Cloud first and data first: how do you connect the data silos?

There is a great need to analyze data from different sources and in different clouds in context. But how do you connect the data in those different silos? And what data center strategy fits the bill?

More and more companies want to become ‘data driven’. The number of initiatives to collect and analyse data is growing fast: IoT (Internet of Things), AI (artificial intelligence), ML (machine learning), etc. Moreover, there is a great need to analyse data from different sources and in different clouds in a coherent manner. But how do you connect the data in those different silos? And what is the appropriate data center strategy?


Data in lots of different clouds

Due to the popularity of the cloud, companies face a significant additional challenge: how to connect the data in the different clouds? A lot of data is locked up in SaaS applications – thanks to the popularity of Office 365 and Salesforce, for example. Plus there are more and more workloads running on IaaS infrastructures, such as Microsoft Azure and Amazon Web Services (AWS). And of course much of the data is still on-premises or in a private cloud in a colocation data center.


Challenges caused by data fragmentation

This fragmentation leads to a number of problems, says Alexandra Schless, CEO of NorthC. “Clients are not always aware what data is located where. That can include privacy-sensitive data belonging to customers or employees. Those companies therefore find it hard to comply with the GDPR.”

Moreover, IT departments struggle to guarantee that all the cloud and other databases met the same high standards in terms of quality, continuity and security. For instance, how many organisations make a back-up of Office 365?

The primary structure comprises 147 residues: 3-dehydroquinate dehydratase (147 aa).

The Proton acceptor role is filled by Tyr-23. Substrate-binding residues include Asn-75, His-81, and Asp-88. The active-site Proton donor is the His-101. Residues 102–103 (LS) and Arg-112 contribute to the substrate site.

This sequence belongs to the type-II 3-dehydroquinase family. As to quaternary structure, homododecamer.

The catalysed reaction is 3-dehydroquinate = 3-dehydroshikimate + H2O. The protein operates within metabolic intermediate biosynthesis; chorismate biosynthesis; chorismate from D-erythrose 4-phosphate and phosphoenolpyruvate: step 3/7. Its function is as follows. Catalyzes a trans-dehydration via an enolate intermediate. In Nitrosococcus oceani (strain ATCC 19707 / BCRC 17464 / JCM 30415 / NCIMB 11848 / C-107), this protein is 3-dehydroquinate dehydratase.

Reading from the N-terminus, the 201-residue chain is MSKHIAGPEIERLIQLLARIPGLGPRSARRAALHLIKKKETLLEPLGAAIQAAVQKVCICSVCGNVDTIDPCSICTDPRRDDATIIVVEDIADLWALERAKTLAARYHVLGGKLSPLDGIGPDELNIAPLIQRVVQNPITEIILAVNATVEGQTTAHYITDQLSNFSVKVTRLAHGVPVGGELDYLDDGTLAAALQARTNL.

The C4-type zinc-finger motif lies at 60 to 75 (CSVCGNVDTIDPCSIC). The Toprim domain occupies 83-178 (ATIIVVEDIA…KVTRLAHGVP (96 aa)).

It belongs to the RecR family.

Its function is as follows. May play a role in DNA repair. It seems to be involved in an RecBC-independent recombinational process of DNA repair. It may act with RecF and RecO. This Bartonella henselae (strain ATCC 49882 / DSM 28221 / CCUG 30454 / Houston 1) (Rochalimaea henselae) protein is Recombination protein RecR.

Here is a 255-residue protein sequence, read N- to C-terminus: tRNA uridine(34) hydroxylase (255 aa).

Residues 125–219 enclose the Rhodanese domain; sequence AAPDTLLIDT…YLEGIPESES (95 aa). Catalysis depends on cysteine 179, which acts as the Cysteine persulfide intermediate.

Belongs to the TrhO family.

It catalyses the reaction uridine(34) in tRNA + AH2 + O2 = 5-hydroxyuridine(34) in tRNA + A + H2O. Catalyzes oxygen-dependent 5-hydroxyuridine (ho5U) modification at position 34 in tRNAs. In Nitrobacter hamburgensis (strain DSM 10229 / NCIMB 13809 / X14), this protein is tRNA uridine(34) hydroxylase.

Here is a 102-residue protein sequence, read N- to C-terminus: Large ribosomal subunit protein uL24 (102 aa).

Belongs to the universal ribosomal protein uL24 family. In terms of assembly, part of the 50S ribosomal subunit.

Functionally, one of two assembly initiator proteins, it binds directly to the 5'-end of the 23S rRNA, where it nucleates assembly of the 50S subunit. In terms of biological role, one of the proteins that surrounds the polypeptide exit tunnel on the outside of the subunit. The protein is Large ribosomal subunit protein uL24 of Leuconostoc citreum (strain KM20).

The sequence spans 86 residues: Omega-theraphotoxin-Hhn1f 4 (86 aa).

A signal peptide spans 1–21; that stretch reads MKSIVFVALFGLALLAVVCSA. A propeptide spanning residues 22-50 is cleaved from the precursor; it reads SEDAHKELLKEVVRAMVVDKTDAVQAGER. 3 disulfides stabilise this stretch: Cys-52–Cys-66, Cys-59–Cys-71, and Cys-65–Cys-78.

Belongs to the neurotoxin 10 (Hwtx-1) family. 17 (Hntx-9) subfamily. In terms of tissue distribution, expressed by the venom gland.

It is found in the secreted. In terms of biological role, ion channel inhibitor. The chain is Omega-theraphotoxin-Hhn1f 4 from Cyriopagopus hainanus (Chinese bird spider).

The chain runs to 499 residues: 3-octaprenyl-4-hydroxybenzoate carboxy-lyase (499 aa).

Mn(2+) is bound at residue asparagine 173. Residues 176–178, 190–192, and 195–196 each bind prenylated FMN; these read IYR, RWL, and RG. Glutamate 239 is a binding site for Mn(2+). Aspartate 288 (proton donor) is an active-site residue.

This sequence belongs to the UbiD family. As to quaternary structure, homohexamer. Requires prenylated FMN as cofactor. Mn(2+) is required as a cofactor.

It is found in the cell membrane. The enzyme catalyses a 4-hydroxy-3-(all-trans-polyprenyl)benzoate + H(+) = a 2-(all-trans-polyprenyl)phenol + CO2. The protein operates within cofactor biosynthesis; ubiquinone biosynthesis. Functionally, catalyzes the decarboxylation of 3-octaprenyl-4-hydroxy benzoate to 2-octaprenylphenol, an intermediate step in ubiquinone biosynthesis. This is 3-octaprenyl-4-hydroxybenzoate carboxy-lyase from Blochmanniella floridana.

On top of that, it is often hard to extract data from the different silos due to data gravity: the growing phenomenon of data pulling applications and services towards itself, simply because it is simpler to move that application or service to where the data is than the other way around.


Data lake in the cloud

Schless: “These three aspects mean that analytics works fine within an application, for example analyses of customer data in Salesforce. But it becomes a challenge to combine the data from your CRM system with, for example, the ERP data in a different cloud. You can combine the results of the separate analyses, but not the underlying datasets.”

For this reason, more and more firms are opting for a ‘data lake’: a central place where all the data is stored in an unstructured form. This makes it possible to analyse data from different sources together. In view of the enormous quantities of data in the data lake, it might seem obvious to put that data lake itself in the cloud. And, because you can’t easily move those enormous quantities of data, to put the analysis tools in the same cloud. Schless: “What many companies don’t realise is the network costs a strategy like that entail. After all, it involves moving very large datasets to the data lake. The question is whether there is always a good business case to back that up.”